Ohio Flu Hospitilizations Jump
832 Hospitalizations make flu the largest threat
(COLUMBUS, Ohio)— Ohio had the highest rate of hospitalizations from influenza last week for the 2019-2020 flu season, the Ohio Department of Health (ODH) reported. From January 26 to February 1, 832 people were hospitalized, an increase of more than 36% from the previous week of flu reporting. The full report can be found here.
“The current flu hospitalization numbers are deeply concerning,” said ODH Director Amy Acton, MD, MPH. “While much of the recent news cycle focuses on novel coronavirus, Ohio’s primary infectious disease threat is influenza. Ohio currently has zero confirmed cases of novel coronavirus, while we have 832 hospitalizations because of the flu. The numbers speak for themselves.”
Earlier this week, an 11-year-old from Lake County died from the flu, the second pediatric death of the 2019-2020 flu season. To date, Ohio has reported 4,465 total influenza-associated hospitalizations for the 2019-2020 season. Flu activity typically peaks between December and February.
While the flu can be dangerous for any person, it is especially dangerous for the very young and elderly, those who are immune-compromised, those with chronic health conditions, and pregnant women.
Flu spreads from person-to-person via droplets from coughing, sneezing or close contact. Symptoms typically start one to four days after a person is exposed. Those symptoms include, fever, cough, sore throat, runny nose, body aches, headache, and tiredness.
“The best way to prevent the flu is to get a flu shot,” Dr. Acton said. “You cannot get the flu from the flu shot and it is recommended for everyone older than six months.”
If you have had problems with the flu shot before, talk to your medical provider about options available that might not cause problems for you. Because flu season continues through the spring, there is still time to get the vaccine.
Other precautions include:
- Avoid close contact with those who are sick.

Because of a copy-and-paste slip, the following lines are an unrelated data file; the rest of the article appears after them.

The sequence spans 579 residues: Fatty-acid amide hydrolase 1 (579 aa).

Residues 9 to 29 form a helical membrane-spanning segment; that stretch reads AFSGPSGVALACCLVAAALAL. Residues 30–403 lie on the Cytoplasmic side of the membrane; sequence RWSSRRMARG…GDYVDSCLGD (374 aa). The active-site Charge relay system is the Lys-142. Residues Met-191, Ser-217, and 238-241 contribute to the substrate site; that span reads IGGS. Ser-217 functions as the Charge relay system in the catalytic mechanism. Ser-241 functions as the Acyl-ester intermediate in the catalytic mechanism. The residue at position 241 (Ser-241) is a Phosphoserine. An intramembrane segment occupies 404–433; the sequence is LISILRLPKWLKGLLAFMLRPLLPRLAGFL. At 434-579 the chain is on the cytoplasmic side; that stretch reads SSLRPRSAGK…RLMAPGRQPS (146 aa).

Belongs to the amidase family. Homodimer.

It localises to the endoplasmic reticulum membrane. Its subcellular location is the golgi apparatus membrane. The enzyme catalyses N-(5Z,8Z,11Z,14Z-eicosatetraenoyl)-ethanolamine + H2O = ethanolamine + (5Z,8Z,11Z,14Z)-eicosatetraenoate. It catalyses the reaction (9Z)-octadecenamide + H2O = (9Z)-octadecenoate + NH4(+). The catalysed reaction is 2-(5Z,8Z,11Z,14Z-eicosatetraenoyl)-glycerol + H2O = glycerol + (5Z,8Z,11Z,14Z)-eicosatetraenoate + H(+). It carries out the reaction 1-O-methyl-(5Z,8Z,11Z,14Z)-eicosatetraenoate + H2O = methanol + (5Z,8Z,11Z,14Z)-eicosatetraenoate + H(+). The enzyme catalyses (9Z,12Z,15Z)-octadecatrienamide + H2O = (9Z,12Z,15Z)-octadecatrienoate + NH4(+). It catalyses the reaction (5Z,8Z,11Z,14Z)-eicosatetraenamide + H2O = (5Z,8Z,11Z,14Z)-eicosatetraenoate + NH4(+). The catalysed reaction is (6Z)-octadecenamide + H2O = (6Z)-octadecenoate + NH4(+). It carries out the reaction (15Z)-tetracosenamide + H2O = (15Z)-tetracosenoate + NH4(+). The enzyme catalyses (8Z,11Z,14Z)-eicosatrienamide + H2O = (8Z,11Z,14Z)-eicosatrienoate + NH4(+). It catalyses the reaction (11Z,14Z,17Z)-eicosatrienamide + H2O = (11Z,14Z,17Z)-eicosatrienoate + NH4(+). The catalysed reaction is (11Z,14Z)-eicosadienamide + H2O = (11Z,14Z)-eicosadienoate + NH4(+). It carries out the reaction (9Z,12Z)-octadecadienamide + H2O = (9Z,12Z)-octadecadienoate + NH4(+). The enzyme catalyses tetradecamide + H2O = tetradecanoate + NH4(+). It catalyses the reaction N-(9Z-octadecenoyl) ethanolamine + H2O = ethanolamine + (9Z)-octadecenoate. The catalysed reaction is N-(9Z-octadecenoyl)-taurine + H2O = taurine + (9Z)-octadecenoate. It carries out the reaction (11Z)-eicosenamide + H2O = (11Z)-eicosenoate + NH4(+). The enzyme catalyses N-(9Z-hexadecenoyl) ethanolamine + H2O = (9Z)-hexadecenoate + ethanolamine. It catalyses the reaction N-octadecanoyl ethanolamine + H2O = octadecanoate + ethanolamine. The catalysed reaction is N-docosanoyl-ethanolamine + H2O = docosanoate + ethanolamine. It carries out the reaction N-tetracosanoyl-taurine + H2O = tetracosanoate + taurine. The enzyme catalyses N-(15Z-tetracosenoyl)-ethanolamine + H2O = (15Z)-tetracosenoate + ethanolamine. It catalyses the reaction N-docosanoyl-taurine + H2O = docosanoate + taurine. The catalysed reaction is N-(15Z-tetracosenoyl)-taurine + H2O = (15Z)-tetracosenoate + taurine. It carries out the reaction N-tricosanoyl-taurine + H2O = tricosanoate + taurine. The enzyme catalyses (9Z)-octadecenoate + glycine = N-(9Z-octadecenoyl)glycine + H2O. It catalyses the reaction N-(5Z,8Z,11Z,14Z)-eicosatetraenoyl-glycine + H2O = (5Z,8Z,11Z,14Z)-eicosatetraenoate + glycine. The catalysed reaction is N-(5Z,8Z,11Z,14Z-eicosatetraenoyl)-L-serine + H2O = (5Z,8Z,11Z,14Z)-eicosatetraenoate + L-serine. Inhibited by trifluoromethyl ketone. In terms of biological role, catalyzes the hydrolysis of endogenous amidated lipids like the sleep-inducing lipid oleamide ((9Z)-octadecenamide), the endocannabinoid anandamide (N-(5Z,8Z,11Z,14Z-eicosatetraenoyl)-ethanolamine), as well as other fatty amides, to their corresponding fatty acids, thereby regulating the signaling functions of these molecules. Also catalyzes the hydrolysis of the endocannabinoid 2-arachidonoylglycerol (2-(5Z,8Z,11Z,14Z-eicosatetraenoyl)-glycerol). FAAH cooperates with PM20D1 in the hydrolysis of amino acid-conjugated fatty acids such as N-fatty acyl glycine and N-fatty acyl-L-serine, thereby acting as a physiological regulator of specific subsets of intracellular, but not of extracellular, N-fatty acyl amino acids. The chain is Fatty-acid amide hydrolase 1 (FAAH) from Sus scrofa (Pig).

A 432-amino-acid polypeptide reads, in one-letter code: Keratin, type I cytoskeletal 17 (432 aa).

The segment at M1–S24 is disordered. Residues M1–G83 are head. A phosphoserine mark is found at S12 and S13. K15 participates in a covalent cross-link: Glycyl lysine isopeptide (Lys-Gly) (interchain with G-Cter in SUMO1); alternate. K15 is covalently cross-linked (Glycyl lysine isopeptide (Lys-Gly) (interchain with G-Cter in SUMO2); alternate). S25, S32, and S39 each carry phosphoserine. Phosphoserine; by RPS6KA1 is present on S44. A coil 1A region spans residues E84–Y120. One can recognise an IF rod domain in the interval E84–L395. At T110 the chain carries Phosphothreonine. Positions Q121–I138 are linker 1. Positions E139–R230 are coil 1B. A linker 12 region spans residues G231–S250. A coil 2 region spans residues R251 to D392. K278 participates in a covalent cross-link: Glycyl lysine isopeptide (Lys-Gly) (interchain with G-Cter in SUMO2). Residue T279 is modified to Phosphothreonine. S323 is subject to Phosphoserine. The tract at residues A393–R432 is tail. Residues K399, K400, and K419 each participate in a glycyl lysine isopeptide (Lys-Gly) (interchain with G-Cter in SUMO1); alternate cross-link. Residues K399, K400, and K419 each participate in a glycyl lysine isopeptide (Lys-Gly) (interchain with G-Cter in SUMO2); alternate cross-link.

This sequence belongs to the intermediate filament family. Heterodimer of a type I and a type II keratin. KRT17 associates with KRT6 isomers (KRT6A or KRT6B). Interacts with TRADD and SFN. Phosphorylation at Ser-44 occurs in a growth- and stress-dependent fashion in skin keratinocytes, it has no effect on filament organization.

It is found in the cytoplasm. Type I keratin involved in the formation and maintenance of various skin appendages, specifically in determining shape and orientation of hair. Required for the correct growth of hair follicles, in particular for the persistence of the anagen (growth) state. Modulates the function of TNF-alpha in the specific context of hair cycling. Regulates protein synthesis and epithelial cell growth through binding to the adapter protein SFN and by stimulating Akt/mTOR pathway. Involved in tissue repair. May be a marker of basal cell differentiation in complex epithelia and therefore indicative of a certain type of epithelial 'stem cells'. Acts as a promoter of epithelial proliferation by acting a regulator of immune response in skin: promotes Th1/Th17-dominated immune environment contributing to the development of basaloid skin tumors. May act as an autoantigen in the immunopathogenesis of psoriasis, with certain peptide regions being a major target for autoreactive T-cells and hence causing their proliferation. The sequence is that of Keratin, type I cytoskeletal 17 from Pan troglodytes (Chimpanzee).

- Cover your mouth and nose when coughing or sneezing.
- Wash your hands often with soap and water.
- Avoid touching your eyes, nose, and mouth after touching objects – this is how germs are spread.
- Practice good habits like disinfecting surfaces, getting plenty of sleep, and managing stress.
Those who are sick should stay home from work, school, and errands. This helps prevent spreading the illness to others.
Learn more about the flu and precautions to take at www.flu.ohio.gov.
The Ohio Department of Health, along with the Centers for Disease Control, has been closely monitoring an outbreak of a respiratory illness caused by a novel, which means new, coronavirus. This coronavirus is called “2019-nCoV”. The illness was first detected in Wuhan China and has started to spread. The illness is considered a low risk to the American public, according to the CDC. To date no cases have been reported in Ohio. However, one case has been reported in the state of Washington.
A number of countries, including the United States, have been actively screening incoming travelers from Wuhan. Ohio’s public health system includes a team of state experts, local health departments, and local partners that perform daily monitoring of diseases. The Ohio Department of Health is closely monitoring the 2019-nCoV virus and is ready to respond if a case is reported in Ohio.